Momentum in the banking industry is starting to slow as demand for commercial loans cools.
The American Banker Index of Banking Activity fell to 54.6 in November from 55 a month earlier, marking its fifth straight monthly decline. It was the worst monthly showing for the index which measures bankers' impressions of banking conditions since January.
Driving the decrease was a drop in commercial loan applications. The index for commercial loan activity fell to 49.7 in November from 56.5 in October and 56 in November of 2013. The lowest previous reading was 53 in July 2012, a month after the index was launched.
The weakening loan demand was a hot topic of discussion at a conference hosted by Goldman Sachs in early December. Tayfun Tuzun, the chief financial officer at Fifth Third Bancorp in Cincinnati, attributed the late-year swoon to a slowdown in small-business loan applications.
"We've seen a decline in the smaller customer segments," he said.
Businesses also tend to monitor spending and borrowing and they start budgeting for a new year, others said.
"During the holiday season things tend to slow down... as you reach the end of the year when people have to sort of get their books set for the turn of the year," Bryan Jordan, chairman and chief executive of First Horizon National in Memphis, Tenn., said during his presentation.
It is unclear what role, if any, declining oil prices will have on commercial activity. Few respondents for the November index specifically addressed the issue, though a number of participants expressed optimism that lower gas costs could boost consumer spending.
Several bankers echoed that sentiment during the Goldman conference.
"The reality is that the benefit for the rest of the U.S. is actually bigger than the offset" in parts of the country reliant on oil production, Brian Moynihan, chairman and chief executive at Bank of America, said. He said one area of improvement could be credit quality.
"I would say net-net this is a good thing for the country," Wells Fargo Chairman and CEO John Stumpf said at the same conference.
Interestingly, commercial loans approvals continued to increase, but at a slower rate. The reading for approvals was 53.2 for November, down from 56.4 in October and 57 a year earlier. Some respondents expressed optimism that the quality of applicants was improving even if the quantity had fallen.
Consumer loan growth continued to decline; a seasonal slowdown in home buying was likely a big reason why. The reading for consumer applications fell to 51.4 from 54 a month earlier, while the tally for approvals slid to 53.2 from 56.4.
Index of Banking Activity readings above 50 indicate monthly expansion; readings below 50 point to contraction. For contrary indicators, such as the components that track loan delinquencies and loan-rejection rates, a reading above 50 is evidence of deteriorating business activity. The further from 50 a reading is, the stronger the indicated change.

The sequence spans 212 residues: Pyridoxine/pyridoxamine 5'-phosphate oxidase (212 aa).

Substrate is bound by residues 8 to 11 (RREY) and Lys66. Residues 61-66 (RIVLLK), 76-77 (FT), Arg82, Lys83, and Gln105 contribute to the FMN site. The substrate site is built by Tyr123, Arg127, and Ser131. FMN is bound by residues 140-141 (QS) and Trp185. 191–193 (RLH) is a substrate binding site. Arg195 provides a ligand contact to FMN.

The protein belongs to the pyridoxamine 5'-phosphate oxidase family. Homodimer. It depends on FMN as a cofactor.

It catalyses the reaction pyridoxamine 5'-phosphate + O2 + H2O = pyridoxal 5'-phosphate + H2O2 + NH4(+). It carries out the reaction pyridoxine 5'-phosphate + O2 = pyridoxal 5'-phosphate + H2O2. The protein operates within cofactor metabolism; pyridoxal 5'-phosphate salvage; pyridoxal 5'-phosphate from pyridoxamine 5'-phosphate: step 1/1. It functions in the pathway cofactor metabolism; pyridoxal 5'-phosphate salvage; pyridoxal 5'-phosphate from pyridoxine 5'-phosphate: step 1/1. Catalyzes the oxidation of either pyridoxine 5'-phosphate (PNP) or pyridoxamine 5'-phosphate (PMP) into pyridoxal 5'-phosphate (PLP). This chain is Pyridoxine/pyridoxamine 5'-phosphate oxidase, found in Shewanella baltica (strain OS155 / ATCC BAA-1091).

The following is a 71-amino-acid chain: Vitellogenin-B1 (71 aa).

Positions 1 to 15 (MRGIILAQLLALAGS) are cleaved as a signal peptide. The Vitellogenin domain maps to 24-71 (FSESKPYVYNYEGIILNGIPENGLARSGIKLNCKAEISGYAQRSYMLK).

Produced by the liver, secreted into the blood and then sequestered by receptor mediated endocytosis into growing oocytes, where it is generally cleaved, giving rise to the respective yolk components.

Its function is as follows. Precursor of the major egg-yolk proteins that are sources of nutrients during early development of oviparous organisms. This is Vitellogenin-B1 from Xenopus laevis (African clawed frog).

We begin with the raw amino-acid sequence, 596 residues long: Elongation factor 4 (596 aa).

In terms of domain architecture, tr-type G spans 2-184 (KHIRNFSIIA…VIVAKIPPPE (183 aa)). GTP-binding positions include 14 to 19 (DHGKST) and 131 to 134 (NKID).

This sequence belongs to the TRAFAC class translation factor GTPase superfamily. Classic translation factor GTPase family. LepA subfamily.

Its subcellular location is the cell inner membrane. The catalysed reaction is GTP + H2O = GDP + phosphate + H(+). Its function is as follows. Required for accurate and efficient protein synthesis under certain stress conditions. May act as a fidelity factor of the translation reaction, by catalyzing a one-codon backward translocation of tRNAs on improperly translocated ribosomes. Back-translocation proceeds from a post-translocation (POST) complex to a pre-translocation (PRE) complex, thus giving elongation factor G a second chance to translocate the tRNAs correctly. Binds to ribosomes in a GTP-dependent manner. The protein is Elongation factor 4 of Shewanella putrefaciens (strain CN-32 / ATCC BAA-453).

Loan pricing remains a challenge for bankers. The readings for consumer pricing (48.3) and commercial pricing (47.8) revealed that lenders are continuing to keep rates low in order to lure the most creditworthy borrowers.
Bankers, however, have finally been able to control what they pay for deposits. The reading for consumer and commercial deposit pricing was 47.8 in November, compared to 49.8 in October. It is the first time since the index was launched in June 2012 that the reading for deposit pricing came in below 50 in consecutive months.
Bank staffing levels continue to improve. The reading for hiring rose to 56.2 in November from 54.7 in October, showing increased activity for the seventh straight month. Bankers remain relatively optimistic about the economy; the reading for business conditions improved to 58.5 from 57.6 a month earlier.
The IBA is a product of American Banker's monthly surveys of bank executives. The latest installment of the diffusion index was based on 271 responses.
The IBA's composite index is a simple average of readings on a range of indicators based on responses to survey questions on topics that include volume and pricing trends in commercial and consumer lending, loan balances outstanding and deposit-account activity.
Respondents are also asked to weigh in on staffing levels at their institutions, as well as business and real estate conditions in markets where they do business. Every effort is made to ensure that the breakdown of companies included in the executive panel is representative of the industry.
The values for individual components of the index are equal to the percentage of responses indicating increased activity plus half of those indicating "no change." Component scores are then averaged to arrive at a composite. When calculating the composite, contrary indicators such as delinquencies are scored inversely the component figure is subtracted from 100.